Tickets vs. Tickers
One man's quest to find out if scratch tickets are a better investment than today's stock market.
– Homer Simpson
Lotto sales are way up across the country. In Massachusetts, the lottery hit a record high of $4.7 billion in sales. And in my home state -- New York -- lottery sales were up $177 million in the last 9 months of 2008. Scientific Games (SGMS), the largest purveyor of scratch tickets, reports that revenue is up in 25 of the 42 states that have lotteries.
None of this should be surprising. The less money people have, the more tempting the fantasy of hitting it big, quick.
I'll admit it - a few weeks ago, I bought a $1 scratch ticket. I thought, "Why not?" I ended up winning $7, and proudly announced the news to the Minyanville staff. Kevin Depew jokingly acknowledged that I had greatly outperformed the S&P with my little “investment.”
And then an idea was born. With the market in the shape that it’s in, which is the better investment? Scratch tickets or the S&P?
Over the next 4 weeks, I’ll spend $100 on scratch-tickets. At the end of each week, we’ll compare how I did relative to how that money would have performed in the S&P.
Let the games begin.
February 23: Day 1
Over at Minyanville, Terry Woo’s got his eye on JPMorgan Chase (JPM). Todd Harrison’s talking about Bank of America (BAC).
But I’ve got my eye on a little game called Lucky 7s. Here’s all you need to know: “Rub 9 spots. Get 3 7s in any row, column, or diagonal and win ‘Prize.’ Get 2 7s and a $$ in any row, column, or diagonal, and prize doubles.”
What’s at stake? The chance to win $2,700 instantly.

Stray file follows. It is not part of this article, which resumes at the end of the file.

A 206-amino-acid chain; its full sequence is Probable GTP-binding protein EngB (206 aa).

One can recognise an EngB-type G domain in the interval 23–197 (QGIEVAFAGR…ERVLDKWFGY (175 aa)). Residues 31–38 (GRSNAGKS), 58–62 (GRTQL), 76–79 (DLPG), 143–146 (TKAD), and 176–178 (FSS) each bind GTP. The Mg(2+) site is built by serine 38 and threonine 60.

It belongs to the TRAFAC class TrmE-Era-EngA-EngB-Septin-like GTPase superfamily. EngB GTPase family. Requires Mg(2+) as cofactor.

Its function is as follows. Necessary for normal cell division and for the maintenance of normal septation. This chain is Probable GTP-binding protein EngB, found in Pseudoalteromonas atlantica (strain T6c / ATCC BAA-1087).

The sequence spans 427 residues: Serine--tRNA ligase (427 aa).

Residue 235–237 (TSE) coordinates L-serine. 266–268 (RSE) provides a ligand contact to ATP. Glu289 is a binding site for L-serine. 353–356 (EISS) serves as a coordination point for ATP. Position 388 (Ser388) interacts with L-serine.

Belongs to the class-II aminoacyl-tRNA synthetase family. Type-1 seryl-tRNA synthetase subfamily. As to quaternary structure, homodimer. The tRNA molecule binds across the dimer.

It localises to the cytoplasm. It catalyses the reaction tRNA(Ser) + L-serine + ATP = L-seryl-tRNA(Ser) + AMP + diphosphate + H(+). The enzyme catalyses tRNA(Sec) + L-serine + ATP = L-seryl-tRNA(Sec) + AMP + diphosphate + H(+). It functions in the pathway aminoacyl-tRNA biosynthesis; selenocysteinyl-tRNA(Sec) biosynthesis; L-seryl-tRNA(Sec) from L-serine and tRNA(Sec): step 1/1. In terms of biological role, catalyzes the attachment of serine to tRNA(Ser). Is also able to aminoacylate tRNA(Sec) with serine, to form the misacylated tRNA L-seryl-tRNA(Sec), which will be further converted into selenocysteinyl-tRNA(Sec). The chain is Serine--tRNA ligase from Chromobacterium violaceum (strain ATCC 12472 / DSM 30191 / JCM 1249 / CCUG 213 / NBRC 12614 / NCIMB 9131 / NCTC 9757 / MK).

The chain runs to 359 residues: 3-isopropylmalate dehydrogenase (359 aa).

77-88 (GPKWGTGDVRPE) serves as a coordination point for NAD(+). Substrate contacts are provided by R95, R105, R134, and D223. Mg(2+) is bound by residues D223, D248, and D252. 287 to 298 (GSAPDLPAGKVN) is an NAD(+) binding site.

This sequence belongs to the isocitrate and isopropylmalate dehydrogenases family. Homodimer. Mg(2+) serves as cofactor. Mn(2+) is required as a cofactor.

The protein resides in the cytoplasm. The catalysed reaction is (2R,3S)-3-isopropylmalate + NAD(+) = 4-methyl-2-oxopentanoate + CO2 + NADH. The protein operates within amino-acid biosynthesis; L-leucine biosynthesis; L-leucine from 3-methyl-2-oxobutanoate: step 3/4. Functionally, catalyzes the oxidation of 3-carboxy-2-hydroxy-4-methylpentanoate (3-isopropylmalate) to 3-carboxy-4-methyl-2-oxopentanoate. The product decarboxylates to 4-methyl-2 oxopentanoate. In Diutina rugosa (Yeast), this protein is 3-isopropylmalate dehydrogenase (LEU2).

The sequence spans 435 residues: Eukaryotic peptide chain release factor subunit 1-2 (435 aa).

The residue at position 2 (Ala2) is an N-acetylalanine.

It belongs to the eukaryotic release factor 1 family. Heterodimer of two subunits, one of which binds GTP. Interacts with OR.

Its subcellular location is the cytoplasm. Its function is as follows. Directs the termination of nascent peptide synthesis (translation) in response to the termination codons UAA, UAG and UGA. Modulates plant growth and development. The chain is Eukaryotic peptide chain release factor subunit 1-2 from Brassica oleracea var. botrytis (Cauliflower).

I’ll be seeing the newsstand guy a lot over the next month, so I introduce myself him. He tells me his name is Harry (Hari?). After a few pleasantries, he hands over my Lucky 7 ticket.
Back up in the office, I scratch away. And lose.
February 24: Day 2
A little perspective on odds.
According to the National Safety Council, the chances of dying from “contact with other and unspecified venomous animals or plants” is 1 in 635,191. That’s actually better than my chances of winning $2,700 from a Lucky 7 ticket (1 in 678,461).
So instead of Lucky 7s, I opt for Take 5, a game with slightly better odds. The chances of winning Take 5’s $5,555 grand prize are 1 in 529,200. That’s markedly better than my chances of perishing from “ignition or melting of nightwear” (1 in 635,191).
I scratch off the Take 5. And lose again. I’m beginning to wonder if this whole scratch-ticket experiment is a fool’s errand.
I’m also wondering how on Earth the odds of dying from an unspecified venomous animal or plant are exactly the same as dying from exploding underwear.
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